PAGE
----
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Gaza’s old battery pileups present a risk for the environment and health.
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Gaza’s old battery pileups present a risk for the environment and health.

GAZANearly every household in Gaza Strip depends on batteries to keep it running, a result of years-long power outages.

These batteries have helped to mitigate one crisis. However, they are causing another crisis by accumulating large amounts of old and unused batteries in a region that isn’t equipped to dispose of them safely.

There is a real danger of these batteries being collected and stored in random places in the open air. Not in warehouses, stated Mohammed Musleh from Gazas Environment Authority.

He stated that the most serious threat to the battery’s integrity is the release of sulfuric acid-containing liquid into the soil and water aquifer.

The Gaza Environment Authority estimates that there are approximately 25,000 tons of batteries lying around in the overcrowded coastal territory. There are no recycling facilities in Gaza, and Egypt and Israel have imposed a severe blockade that prevents the safe shipping of batteries abroad.


According to the U.S. Environmental Protection Agency used batteries pose a number of threats to public health as well as the environment. While different types of batteries may contain dangerous metals, such as mercury, lead, or cadmium; some can catch on fire.

These risks are especially acute for Gaza, where the health-care system is already in crisis and the environment is already in a difficult place. Due to the high saline levels resulting from overextraction, almost all Gaza’s water is unfit for drinking.

Israel bombed Gaza’s sole power station during a 2006 fighting round and imposed the blockade against Egypt the year following the takeover of power by Hamas militants from rival Palestinian forces. The result: A daily blackout lasting at most eight hours, punctuated by longer outages that can extend for days during winter storms or conflict.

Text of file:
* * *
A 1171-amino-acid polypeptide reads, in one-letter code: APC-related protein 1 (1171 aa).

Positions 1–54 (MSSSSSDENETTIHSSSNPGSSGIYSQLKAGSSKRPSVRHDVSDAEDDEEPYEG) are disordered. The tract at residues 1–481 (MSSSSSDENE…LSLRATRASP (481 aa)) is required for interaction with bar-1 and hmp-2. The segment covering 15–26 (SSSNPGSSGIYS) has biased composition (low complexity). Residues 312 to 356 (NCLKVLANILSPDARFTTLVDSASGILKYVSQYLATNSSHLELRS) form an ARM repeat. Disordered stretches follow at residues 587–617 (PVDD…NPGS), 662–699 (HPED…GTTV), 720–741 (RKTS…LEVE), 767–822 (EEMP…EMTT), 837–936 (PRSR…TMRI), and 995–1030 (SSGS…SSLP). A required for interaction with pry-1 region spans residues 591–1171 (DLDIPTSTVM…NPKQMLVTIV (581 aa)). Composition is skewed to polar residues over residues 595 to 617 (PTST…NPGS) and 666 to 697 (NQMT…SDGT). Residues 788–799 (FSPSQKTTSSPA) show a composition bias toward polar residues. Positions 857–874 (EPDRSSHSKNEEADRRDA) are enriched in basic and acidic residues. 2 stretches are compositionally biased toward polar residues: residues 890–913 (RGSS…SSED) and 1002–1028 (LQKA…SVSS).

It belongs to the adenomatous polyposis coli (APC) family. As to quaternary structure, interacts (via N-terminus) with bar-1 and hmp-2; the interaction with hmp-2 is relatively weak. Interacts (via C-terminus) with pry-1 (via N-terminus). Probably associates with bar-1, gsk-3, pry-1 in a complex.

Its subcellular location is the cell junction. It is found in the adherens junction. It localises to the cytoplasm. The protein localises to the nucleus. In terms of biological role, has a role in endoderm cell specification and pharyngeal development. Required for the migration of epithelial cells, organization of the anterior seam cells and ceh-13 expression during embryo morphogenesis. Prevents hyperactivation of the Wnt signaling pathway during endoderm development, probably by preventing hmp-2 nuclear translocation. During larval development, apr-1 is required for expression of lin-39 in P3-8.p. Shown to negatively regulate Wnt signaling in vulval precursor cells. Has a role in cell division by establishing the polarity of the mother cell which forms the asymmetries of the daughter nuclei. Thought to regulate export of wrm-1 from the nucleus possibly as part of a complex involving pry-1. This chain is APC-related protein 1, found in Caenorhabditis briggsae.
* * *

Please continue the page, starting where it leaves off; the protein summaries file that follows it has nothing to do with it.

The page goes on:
This has made batteries an integral part of daily life for the 2 million residents.

A hazardous waste unit is located in Gaza City, which is designed to dispose of old batteries safely. Ahmed Abu Abdu, the head of the hazardous waste unit, claims that very few batteries reach him. A small private sector has sprung up instead.

Every day, people in Gaza call over loudspeakers to ask for old batteries. Old batteries can fetch as much as $2 per piece depending on their size.

Khaled Ayyad, one of many merchants who buy the batteries, is one of many. He has been collecting the batteries for eight years and storing them in a warehouse in northern Gaza.

Ayyad’s goal is to export the batteries and make decent profits.

He stated that the Israeli side has allowed the batteries (to Gaza) to be brought in, and it must allow them to leave. “We can sell them in factories in Israel, Europe and around the world.


However, exporting batteries is still prohibited and Ayyad now faces a new dilemma: He has approximately 500 tons of batteries stored in his warehouse.

He cannot resell them, export them or dump them. In addition, he has been paying storage charges. So, he sent a message out to Hamas: We request that the Egyptian officials speak with us about exporting them to Gaza.

There is a precedent. Through a crossing at Rafah, Egypt and Hamas have increased trade cooperation in recent times. It is used primarily to transport goods such as construction materials, fuel, and tobacco products into Gaza. It has also been used for shipping scrap metal to Egypt.

Ayyads warehouse has concrete floors, but most other storage locations can spill hazardous materials into the soil.

Although no studies have been done on the impact of lead exposure on the environment, research by a Gaza neurologist and an environmental scientist in 2013 found that children exposed to lead from people who use discarded batteries could be at risk.


Hamas authorities have since 2017 banned the importation of secondhand batteries in an effort to reduce danger.

Al-Mezan Center for Human Rights based in Gaza issued a 2018 warning about the danger from batteries.

Hussein Hammad, a rights group member, stated that there is a problem. The batteries have begun to affect human rights, including the right of health, the right for clean environment, and the right of life.

Copyright 2021 The Associated Press All rights reserved. This material may never be broadcast, rewritten, redistributed or published without permission.

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